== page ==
Mozart produced some of his greatest work at astonishingly high creative pressure. The last three symphonies were written in six weeks, and the C. Minor Piano Concerto in 21 days between work on The Marriage of Figaro.
The concerto is more openly tragic than Mozart usually permitted, and something more than surface elegance is demanded from the soloist. Penelope Spurrell, who performed the work last night with the Bulawayo Municipal Orchestra under Hugh Fenn, never really rose above an intimate, rather decorative conception.
Nor was she always consistent stylistically. The larghetto she played with almost romantic warmth, tapering her phrases to near-silence, but she glossed over the first movement’s second subject, which surely called for more expressive articulation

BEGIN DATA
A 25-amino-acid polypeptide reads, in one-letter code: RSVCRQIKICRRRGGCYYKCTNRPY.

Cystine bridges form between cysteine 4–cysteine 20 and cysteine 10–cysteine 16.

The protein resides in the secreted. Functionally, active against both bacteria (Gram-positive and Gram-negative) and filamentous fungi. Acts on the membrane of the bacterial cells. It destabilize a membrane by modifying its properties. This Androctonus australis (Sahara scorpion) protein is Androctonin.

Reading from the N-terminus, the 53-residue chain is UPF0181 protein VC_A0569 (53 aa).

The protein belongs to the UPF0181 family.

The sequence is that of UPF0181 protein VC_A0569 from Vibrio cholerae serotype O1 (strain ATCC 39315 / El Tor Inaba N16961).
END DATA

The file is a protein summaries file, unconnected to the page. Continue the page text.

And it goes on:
She had a beautiful cantabile and unobtrusive technique. There is a place for small-scale Mozart playing, but the C minor concerto requires greater authority and commitment than she provided.
There were good moments in Beethoven’s Eighth Symphony – the first movment’s triple forte climax came off very well – but the performance did not really cohere or convince, largely because of ragged ensemble in which the woodwind were again chiefly at fault.